The averaging period used for the following assessment was 1981-2010.
A persistent Atlantic airstream brought changeable, sometimes very stormy, weather and generally mild conditions, especially to southern areas and in the last 10 days. There was rainfall on most days, particularly over the northern half of the UK where some hill snow also occurred. Southern and western areas were mild with few frosts.
The mean temperature was 1.0 °C above the 1981-2010 average. It was the mildest December since 2006 and over 5 °C warmer than December 2010. Over England, Wales and Northern Ireland, the number of air frosts was significantly below average. Rainfall amounts were over 75% above normal in much of western and northern Scotland and parts of Northern Ireland, north-west England and Kent. Elsewhere, they were generally close to normal. Western Scotland had one of the wettest Decembers in the last 100 years (and in western Scotland and Northern Ireland the number of days with rain was among the highest for December in the last 50 years). Sunshine amounts varied from well above normal over the Midlands and eastern England to well below in Northern Ireland, western Scotland and the western fringes of England and Wales.
A maximum temperature of 16.1 °C was recorded at Banff (Aberdeenshire) on the 26th. A minimum temperature of -9.4 °C was recorded at Loch Glascarnoch (Highland) early on the 18th. In the 24 hours ending at 0900 on the 26th, 70.5 mm of rain fell at Achnagart (Highland). A wind gust of 105 mph was recorded at Tulloch Bridge (Highland) on the 8th and the 164 mph gust recorded on Cairngorm Summit (altitude 1237 m) that day was the strongest in the UK since November 1996. At 0900 on the 20th a snow depth of 21 cm was measured at Kindrogan (Perthshire).
Snow showers and ice affected many roads across Scotland, Northern Ireland and northern England on the 4th and 5th, causing difficult driving conditions especially along the higher routes. Further snow and icy roads continued to cause problems for drivers in Scotland on the 6th, with some airports in the Highlands and Islands also closed for a time.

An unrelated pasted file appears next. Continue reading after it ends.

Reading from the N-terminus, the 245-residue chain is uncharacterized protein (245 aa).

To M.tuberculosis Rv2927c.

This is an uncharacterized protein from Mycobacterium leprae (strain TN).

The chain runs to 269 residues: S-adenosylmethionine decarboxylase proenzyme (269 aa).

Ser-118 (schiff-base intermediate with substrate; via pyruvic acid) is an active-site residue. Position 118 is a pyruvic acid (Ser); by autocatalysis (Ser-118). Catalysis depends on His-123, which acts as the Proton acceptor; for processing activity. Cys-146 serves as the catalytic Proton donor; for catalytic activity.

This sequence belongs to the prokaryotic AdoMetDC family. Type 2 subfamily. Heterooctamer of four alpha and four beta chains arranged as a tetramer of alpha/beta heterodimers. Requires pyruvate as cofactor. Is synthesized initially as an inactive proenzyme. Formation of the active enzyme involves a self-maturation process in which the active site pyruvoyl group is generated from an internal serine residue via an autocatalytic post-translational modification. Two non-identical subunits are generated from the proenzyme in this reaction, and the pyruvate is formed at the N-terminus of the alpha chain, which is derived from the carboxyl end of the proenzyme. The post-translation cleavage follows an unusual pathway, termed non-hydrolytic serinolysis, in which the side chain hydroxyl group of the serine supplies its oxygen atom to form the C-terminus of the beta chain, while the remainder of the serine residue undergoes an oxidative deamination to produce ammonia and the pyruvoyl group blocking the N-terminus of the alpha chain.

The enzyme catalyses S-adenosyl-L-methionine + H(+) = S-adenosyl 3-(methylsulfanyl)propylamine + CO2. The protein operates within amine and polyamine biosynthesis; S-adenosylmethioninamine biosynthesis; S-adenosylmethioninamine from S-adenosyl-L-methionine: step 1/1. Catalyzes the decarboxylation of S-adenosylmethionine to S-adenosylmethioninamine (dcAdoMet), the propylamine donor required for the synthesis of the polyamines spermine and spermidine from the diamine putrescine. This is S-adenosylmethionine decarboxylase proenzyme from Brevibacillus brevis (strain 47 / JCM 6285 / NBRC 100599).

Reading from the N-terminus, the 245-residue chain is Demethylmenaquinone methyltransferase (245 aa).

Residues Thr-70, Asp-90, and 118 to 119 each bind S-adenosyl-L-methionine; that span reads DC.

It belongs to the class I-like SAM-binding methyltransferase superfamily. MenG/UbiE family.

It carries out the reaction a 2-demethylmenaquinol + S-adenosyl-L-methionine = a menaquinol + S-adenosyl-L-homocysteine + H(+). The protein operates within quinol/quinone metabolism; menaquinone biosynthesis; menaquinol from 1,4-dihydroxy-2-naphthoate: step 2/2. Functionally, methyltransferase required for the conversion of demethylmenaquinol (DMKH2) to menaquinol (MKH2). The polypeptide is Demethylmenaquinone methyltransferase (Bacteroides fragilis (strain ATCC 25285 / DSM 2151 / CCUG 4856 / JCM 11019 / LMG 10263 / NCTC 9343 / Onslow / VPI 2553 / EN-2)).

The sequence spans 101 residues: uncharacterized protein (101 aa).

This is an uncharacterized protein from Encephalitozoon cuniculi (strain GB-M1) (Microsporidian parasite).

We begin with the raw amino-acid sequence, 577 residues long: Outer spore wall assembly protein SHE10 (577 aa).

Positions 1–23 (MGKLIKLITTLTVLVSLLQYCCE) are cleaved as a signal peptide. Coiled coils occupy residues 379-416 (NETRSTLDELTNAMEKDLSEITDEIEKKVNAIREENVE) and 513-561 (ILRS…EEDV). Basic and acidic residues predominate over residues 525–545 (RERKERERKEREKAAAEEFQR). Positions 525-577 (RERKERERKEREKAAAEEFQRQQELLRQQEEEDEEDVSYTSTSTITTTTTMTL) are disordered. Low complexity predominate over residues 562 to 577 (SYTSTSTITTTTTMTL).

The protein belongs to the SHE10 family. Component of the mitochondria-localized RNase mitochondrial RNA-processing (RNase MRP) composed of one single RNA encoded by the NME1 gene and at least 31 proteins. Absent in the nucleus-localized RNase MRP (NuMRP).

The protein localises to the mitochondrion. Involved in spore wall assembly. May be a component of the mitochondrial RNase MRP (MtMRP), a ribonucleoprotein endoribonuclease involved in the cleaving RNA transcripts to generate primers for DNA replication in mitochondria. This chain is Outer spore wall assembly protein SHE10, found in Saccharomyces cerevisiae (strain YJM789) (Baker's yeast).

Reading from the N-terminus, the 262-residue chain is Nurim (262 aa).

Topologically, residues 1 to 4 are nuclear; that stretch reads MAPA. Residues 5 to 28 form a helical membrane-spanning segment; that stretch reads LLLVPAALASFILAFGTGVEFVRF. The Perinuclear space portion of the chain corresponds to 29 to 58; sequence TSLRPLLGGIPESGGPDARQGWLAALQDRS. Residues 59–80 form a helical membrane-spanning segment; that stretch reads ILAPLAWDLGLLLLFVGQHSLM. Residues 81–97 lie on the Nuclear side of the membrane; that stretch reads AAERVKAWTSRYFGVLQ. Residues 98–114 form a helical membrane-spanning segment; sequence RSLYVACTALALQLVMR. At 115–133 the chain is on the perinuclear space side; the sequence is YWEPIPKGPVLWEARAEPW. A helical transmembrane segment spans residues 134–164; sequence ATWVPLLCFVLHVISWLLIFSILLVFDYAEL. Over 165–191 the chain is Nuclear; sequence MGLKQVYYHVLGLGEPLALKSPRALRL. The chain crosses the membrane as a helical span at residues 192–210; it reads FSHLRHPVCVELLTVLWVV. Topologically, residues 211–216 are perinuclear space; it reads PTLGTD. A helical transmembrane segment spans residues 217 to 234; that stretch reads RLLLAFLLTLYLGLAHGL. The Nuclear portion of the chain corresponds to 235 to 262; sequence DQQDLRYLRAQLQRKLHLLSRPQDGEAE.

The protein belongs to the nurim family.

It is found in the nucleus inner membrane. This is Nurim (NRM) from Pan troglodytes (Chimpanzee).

On the 8th, a major storm brought very strong winds across Scotland, resulting in road and rail travel disruption and school closures in the Central Belt and other parts of south and west Scotland. Network Rail imposed a speed restriction because of risk of fallen trees and other debris. The Forth, Tay, Skye and Erskine road bridges were closed, ferry services delayed and some flights cancelled. Thousands of people were left without electricity, with about 150,000 homes losing power during the day. In northern England, localised flooding was reported from the Lake District and the Yorkshire Dales and driving conditions were difficult in the strong winds.
Further very strong winds and torrential rain across southern counties of England during the afternoon and evening of the 12th brought down some trees and caused localised travel disruption.
On the 13th, snow and strong winds again disrupted travel across Scotland, with difficult driving conditions on higher routes and delays to train services in the Highlands. Snow and ice continued to cause some problems for drivers across southern and central Scotland from the 15th through to the 19th.
However, those dreaming of a white Christmas were disappointed. It was very mild, with temperatures of 14 to 15 °C in parts of Scotland and Northern Ireland provisionally setting new temperature records there for Christmas Day.
A persistent Atlantic airstream brought changeable, sometimes stormy, weather and generally mild conditions especially to southern counties and in the last 10 days. There was rainfall on many days, especially over the north, where some hill snow also occurred. Western and southern areas were mild with few frosts.